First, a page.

The idea of this post is to show that the classical relations of thermodynamics are simple consequences of elementary probability theory, and in particular of exponential families.

The mathematical setting is thus the same as for exponential families.

There is a space of microstates $X$, with a support measure $δx$.

A macrostate is now a probability distribution on $X$.

## Functions of the macrostate

There is also an energy function $E \colon X \times Y \to \RR$. Note the dependence on another set $Y$, which represents an arbitrary set macroscopic variables, such as volume, or pressure. We note the energy function $E_V \colon X \to \RR$ for a fixed macroscopic value collectively denoted by $V$.

The (mean) energy $\mathsf{U}$ of a given macrostate $p$ is then $\mathsf{U}(p,V) := \langle E_V \rangle_p = \int E_V(x) p(x) δx$

Recall that the entropy of a distribution $p$ is defined by $\mathsf{S}(p) := \langle -\log(p) \rangle_p = \int -\log(p(x)) p(x) δx$

## Heat and Work

By differentiation, we immediately get the first law of thermodynamics:

$\dd \mathsf{U} = \underbrace{\frac{∂\mathsf{U}}{∂V} \dd V}_{δW} + \underbrace{\frac{∂\mathsf{U}}{∂p} \dd p}_{δQ}$

Using the product rule, we obtain that the work $δW$ is defined by $δW := \int \frac{∂E_V}{∂V} (x) p(x) δx \dd V$ and the heat $δQ$ is defined by $δQ := \int E_V(x) \dd p(x) δx$

## Equilibrium

The next fundamental principle is that the state $p$ maximises entropy, given the constraint that its mean energy is $\mathsf{U}(p,V) = U$, so, at equilibrium,

$p_V(x) = \exp\Big(E_V(x) θ - A_V(θ)\Big)$ where $θ$ is the temperature, a function of $U$ and $V$, and $A(θ,V)$ is the free energy for the temperature $θ$.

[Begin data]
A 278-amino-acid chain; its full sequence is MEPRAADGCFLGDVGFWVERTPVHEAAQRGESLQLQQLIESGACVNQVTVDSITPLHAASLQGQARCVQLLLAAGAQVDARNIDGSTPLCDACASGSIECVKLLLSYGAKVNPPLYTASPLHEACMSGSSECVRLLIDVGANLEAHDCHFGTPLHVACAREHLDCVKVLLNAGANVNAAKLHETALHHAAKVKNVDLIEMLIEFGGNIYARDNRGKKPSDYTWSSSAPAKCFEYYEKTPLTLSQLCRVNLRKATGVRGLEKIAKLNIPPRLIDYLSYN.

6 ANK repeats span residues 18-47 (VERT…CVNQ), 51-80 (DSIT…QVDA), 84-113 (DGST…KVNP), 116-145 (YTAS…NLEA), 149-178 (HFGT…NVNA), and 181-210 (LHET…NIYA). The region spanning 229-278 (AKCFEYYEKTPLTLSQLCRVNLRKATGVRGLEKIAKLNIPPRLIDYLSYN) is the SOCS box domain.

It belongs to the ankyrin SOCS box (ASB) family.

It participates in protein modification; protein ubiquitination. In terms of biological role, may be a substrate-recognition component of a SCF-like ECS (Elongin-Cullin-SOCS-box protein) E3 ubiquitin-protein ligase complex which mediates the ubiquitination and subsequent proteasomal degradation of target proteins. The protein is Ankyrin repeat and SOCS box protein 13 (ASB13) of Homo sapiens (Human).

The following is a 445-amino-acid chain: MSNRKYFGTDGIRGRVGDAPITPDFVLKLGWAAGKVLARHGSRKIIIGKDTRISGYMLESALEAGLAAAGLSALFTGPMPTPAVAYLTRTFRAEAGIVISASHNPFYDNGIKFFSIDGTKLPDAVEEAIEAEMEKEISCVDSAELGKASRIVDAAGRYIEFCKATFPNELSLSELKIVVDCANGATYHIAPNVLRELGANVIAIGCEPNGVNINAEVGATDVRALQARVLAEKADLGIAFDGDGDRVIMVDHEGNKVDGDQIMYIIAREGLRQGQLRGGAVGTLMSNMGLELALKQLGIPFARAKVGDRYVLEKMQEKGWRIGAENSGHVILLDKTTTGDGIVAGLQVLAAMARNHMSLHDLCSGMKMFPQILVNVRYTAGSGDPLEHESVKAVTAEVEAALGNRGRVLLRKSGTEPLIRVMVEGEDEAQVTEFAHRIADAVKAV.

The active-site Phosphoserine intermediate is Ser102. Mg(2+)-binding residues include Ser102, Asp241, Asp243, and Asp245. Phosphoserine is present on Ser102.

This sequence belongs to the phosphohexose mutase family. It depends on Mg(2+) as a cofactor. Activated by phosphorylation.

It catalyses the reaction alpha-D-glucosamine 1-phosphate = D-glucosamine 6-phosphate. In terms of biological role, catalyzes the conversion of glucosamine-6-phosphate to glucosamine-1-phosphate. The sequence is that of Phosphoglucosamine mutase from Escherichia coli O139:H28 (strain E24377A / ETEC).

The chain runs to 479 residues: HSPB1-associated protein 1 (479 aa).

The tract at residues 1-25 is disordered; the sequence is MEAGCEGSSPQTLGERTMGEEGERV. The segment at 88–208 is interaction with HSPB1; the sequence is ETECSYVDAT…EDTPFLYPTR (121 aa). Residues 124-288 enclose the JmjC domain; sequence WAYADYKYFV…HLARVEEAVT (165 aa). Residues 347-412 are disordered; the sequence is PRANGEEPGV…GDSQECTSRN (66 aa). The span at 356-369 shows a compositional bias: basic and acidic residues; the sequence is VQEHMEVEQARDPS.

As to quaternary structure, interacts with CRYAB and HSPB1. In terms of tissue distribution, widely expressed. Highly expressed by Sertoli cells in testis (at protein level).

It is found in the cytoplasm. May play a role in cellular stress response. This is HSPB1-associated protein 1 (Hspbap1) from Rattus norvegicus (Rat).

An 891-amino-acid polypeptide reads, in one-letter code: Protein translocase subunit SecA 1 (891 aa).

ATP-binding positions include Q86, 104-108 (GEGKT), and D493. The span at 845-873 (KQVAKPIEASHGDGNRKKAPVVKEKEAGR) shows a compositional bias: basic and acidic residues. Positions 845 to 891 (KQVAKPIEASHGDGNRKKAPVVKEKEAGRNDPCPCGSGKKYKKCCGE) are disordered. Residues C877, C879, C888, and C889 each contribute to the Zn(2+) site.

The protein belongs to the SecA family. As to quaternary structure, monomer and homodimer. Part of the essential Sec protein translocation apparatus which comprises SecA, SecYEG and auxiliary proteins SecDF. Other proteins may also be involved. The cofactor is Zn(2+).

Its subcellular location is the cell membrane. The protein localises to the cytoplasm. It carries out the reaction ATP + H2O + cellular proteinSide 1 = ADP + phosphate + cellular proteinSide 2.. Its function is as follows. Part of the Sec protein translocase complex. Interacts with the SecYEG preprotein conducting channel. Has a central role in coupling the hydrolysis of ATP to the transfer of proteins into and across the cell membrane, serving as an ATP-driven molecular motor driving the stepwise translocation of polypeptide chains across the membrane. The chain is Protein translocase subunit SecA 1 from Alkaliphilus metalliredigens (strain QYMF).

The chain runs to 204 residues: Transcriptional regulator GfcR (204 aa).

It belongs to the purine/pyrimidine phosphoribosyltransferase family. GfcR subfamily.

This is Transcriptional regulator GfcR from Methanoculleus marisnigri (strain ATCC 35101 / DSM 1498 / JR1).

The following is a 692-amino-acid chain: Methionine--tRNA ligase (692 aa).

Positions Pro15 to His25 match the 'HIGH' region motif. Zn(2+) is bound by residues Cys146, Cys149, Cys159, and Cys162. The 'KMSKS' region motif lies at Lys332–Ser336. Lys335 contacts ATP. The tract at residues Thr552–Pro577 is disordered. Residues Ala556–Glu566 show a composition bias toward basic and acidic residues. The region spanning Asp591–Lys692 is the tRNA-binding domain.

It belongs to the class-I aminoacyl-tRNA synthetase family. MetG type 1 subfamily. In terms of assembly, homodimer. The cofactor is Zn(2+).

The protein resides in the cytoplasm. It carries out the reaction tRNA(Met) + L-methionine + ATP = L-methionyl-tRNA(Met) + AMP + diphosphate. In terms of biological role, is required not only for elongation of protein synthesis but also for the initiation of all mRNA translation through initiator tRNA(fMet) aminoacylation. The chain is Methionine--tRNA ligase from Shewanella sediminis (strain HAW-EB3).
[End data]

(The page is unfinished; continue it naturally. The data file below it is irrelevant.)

From now on, $U$ will denote a coordinate in the space of equilibria, defined by $U := \mathsf{U(p_V,V)}$.

So now, $θ,V$ and $U,V$ are now just two ways of parametrising the two-dimensional manifold of equilibria.

Let us denote the equilibrium entropy by $S(U, V) := \mathsf{S}(p_V)$.

From general properties of exponential distributions, we immediately get: $U = \frac{∂A}{∂θ}(θ,V)$ as well as $θ = -\frac{∂S}{∂U}(U,V)$ $\frac{∂^2A}{∂θ^2} ≥ 0$ and the equality relating the variables $(U,V)$ and $(θ,V)$: $A(θ,V) - S(U,V) = θU$

## Spontaneous Changes

These have to do with a macrostates which are not at equilibrium. The second law states that the entropy $\mathsf{S}$ of an isolated system spontaneously increases $\mathsf{S}(p_1) ≤ \mathsf{S}(p_2)$

If we define the free energy for such a state using $\mathsf{A}(p,V) := θ(\mathsf{U}(p,V),V) \mathsf{U}(p,V) + \mathsf{S}(p)$, then we also obtain the relation $\mathsf{A}(p_1) ≥ \mathsf{A}(p_2)$

## Relation between Heat and Entropy

From the definition of $\mathsf{S}$, and using that $p$ is a probability distribution, we get $\dd \mathsf{S} = \int -\log(p(x)) \dd p(x) δx$

Supposing the reversibility assumption, meaning that $p$ always stays at maximum entropy, it must then be an exponential distribution $p_V$, so $\dd S = \int (A(θ) - E_V(x)θ) \dd p δx = - \int E_V(x) θ \dd p δ x = - θ δQ$ so we get the fundamental relation between entropy, heat and temperature, during a reversible change:

$\dd S = - θ δQ$

## Classical Relations

As $\dd S = -θ \dd U + \frac{∂S}{∂V}\dd V$, we get that for a reversible transformation: $δW = \frac{1}{θ} \frac{∂S}{∂V} \dd V \qquad δQ = -\frac{\dd S}{θ}$

## Temperature equilibrium

The setting is that of a cross product of two microstate spaces $X_1$ and $X_2$, so $X = X_1 \times X_2$.

We also assume that the distributions are independent, so $p(x_1,x_2) = p_1(x_1) p_2(x_2)$. In this case, one can check that $S = S_1 + S_2$. One also has $U = U_1 + U_2$. $U_1 = \int_{X_1}E_1(x_1) p_1(x_1) δx_1 \qquad U_2 = \int_{X_2}E_2(x_2) p_2(x_2) δx_2$ and $U = \int_{X_1 \times X_2} (E_1(x_1) + E_2(x_2)) p_1(x_1) p_2(x_2) δx_1 δx_2 = U_1 + U_2$

$\dd S = \dd S_1 + \dd S_2 = \frac{∂S_1}{∂U_1} \dd U_1 + \frac{∂S_2}{∂U_2} \dd U_2 = \dd U_2 (θ_1 - θ_2)$